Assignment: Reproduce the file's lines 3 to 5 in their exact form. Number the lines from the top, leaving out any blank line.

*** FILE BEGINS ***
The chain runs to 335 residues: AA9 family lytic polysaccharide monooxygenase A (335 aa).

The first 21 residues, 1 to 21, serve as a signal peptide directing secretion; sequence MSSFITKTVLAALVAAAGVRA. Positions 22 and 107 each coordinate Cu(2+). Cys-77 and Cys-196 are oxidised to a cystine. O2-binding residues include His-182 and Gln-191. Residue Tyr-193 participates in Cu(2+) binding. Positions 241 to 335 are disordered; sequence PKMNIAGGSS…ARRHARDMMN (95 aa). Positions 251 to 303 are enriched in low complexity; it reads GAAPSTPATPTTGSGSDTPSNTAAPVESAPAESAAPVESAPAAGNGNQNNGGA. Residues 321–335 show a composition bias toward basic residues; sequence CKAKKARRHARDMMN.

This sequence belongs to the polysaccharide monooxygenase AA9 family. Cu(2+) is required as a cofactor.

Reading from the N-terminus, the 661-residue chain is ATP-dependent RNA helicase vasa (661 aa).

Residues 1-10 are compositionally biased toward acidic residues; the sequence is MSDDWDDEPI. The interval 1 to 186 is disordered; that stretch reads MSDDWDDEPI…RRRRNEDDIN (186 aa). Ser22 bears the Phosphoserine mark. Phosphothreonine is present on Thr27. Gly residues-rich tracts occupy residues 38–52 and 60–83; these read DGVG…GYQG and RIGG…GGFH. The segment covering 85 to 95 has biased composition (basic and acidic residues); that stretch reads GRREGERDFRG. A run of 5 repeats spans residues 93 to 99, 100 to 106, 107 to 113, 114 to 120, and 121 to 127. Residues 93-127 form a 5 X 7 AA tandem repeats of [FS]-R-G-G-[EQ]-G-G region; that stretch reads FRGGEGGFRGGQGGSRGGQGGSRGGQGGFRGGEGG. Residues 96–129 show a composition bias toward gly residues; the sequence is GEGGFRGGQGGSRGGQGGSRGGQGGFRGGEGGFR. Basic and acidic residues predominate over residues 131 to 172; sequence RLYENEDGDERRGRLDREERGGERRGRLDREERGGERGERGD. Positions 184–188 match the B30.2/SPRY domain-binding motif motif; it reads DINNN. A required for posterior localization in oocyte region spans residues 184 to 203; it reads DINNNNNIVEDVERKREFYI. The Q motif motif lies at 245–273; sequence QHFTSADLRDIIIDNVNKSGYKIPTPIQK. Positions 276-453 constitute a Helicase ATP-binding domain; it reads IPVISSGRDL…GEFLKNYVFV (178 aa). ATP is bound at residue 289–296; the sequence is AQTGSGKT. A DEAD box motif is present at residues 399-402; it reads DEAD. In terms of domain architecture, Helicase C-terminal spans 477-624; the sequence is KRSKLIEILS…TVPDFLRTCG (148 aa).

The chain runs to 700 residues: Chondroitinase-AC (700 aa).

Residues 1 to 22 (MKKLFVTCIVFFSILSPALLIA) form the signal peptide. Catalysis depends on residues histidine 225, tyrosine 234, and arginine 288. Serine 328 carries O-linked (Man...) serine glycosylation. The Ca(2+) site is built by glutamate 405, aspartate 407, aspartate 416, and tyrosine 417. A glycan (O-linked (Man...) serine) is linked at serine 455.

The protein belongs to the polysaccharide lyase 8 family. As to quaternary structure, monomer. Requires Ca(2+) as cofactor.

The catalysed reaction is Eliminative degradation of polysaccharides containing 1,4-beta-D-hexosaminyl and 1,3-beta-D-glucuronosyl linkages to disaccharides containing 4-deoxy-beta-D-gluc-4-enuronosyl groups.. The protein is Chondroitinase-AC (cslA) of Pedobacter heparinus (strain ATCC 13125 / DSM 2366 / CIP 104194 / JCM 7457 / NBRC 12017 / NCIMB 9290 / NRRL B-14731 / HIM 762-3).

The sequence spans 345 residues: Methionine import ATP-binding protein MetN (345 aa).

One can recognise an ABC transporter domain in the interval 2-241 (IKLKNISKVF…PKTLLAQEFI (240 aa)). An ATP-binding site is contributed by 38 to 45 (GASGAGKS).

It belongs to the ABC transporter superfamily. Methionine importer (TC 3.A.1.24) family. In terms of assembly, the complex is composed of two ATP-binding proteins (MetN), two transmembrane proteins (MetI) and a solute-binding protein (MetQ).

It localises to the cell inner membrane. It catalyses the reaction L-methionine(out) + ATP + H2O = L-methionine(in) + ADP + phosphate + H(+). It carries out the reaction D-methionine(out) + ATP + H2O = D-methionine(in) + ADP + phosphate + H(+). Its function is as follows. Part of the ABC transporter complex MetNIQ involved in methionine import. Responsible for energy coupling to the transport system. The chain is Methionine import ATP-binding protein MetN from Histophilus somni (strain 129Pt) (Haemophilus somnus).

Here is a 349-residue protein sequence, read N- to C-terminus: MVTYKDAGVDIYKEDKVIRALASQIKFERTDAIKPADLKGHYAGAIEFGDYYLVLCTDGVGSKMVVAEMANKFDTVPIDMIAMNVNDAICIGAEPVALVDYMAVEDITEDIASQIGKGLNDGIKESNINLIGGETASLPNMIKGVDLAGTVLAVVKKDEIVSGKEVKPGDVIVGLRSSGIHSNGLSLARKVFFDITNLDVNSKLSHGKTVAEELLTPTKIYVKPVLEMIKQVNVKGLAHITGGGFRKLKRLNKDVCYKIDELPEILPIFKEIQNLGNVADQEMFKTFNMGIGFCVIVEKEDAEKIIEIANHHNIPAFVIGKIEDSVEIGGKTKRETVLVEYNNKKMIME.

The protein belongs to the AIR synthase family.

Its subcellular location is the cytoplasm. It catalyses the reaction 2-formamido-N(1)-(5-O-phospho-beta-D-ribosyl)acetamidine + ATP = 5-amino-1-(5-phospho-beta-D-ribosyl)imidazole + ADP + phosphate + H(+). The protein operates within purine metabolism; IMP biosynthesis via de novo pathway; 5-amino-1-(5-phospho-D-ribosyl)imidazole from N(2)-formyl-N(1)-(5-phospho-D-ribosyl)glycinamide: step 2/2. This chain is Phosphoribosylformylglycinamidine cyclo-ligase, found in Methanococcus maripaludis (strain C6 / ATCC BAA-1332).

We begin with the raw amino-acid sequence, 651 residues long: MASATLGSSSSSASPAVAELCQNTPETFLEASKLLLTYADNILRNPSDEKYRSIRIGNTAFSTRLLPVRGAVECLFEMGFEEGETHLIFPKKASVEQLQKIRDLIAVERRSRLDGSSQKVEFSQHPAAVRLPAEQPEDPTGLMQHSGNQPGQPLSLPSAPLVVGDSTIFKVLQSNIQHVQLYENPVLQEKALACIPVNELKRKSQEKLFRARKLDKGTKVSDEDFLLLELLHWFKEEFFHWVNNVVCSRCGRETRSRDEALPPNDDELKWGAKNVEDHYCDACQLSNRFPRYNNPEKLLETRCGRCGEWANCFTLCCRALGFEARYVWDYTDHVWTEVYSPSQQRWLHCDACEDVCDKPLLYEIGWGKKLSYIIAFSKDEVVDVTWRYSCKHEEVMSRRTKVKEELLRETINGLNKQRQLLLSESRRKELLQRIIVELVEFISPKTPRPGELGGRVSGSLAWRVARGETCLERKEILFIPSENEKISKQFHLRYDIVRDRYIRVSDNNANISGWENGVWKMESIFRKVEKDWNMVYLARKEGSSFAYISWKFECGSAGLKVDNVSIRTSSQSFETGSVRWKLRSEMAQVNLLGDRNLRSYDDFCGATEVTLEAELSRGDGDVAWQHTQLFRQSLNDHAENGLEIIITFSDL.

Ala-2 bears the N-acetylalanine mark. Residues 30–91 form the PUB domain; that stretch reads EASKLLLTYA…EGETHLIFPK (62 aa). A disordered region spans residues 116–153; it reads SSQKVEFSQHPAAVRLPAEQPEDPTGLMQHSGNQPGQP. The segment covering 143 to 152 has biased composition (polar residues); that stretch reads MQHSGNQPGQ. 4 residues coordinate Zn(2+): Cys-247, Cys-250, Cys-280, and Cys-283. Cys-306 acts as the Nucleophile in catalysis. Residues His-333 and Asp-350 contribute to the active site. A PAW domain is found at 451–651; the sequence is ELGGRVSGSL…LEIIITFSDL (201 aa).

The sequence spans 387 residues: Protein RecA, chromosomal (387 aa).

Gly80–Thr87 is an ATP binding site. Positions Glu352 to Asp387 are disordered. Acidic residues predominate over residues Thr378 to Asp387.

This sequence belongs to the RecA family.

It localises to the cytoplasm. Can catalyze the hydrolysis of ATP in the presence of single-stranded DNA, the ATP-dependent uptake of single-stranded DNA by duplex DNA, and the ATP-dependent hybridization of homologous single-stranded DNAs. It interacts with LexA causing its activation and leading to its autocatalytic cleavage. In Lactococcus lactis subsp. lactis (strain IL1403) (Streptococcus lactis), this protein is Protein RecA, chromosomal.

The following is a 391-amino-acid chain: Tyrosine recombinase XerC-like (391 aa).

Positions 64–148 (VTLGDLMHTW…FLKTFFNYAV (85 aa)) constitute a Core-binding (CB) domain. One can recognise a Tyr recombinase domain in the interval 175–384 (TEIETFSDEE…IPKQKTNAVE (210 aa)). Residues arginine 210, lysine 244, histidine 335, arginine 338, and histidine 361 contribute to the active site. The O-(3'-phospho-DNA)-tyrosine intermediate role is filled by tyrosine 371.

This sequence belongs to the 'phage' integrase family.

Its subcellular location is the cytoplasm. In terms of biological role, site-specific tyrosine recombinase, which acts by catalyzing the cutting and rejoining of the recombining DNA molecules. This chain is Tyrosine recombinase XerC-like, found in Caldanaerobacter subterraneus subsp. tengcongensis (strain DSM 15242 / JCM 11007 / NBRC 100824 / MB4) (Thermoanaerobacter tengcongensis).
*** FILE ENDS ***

This sequence belongs to the polysaccharide monooxygenase AA9 family. Cu(2+) is required as a cofactor.

Reading from the N-terminus, the 661-residue chain is ATP-dependent RNA helicase vasa (661 aa).

Residues 1-10 are compositionally biased toward acidic residues; the sequence is MSDDWDDEPI. The interval 1 to 186 is disordered; that stretch reads MSDDWDDEPI…RRRRNEDDIN (186 aa). Ser22 bears the Phosphoserine mark. Phosphothreonine is present on Thr27. Gly residues-rich tracts occupy residues 38–52 and 60–83; these read DGVG…GYQG and RIGG…GGFH. The segment covering 85 to 95 has biased composition (basic and acidic residues); that stretch reads GRREGERDFRG. A run of 5 repeats spans residues 93 to 99, 100 to 106, 107 to 113, 114 to 120, and 121 to 127. Residues 93-127 form a 5 X 7 AA tandem repeats of [FS]-R-G-G-[EQ]-G-G region; that stretch reads FRGGEGGFRGGQGGSRGGQGGSRGGQGGFRGGEGG. Residues 96–129 show a composition bias toward gly residues; the sequence is GEGGFRGGQGGSRGGQGGSRGGQGGFRGGEGGFR. Basic and acidic residues predominate over residues 131 to 172; sequence RLYENEDGDERRGRLDREERGGERRGRLDREERGGERGERGD. Positions 184–188 match the B30.2/SPRY domain-binding motif motif; it reads DINNN. A required for posterior localization in oocyte region spans residues 184 to 203; it reads DINNNNNIVEDVERKREFYI. The Q motif motif lies at 245–273; sequence QHFTSADLRDIIIDNVNKSGYKIPTPIQK. Positions 276-453 constitute a Helicase ATP-binding domain; it reads IPVISSGRDL…GEFLKNYVFV (178 aa). ATP is bound at residue 289–296; the sequence is AQTGSGKT. A DEAD box motif is present at residues 399-402; it reads DEAD. In terms of domain architecture, Helicase C-terminal spans 477-624; the sequence is KRSKLIEILS…TVPDFLRTCG (148 aa).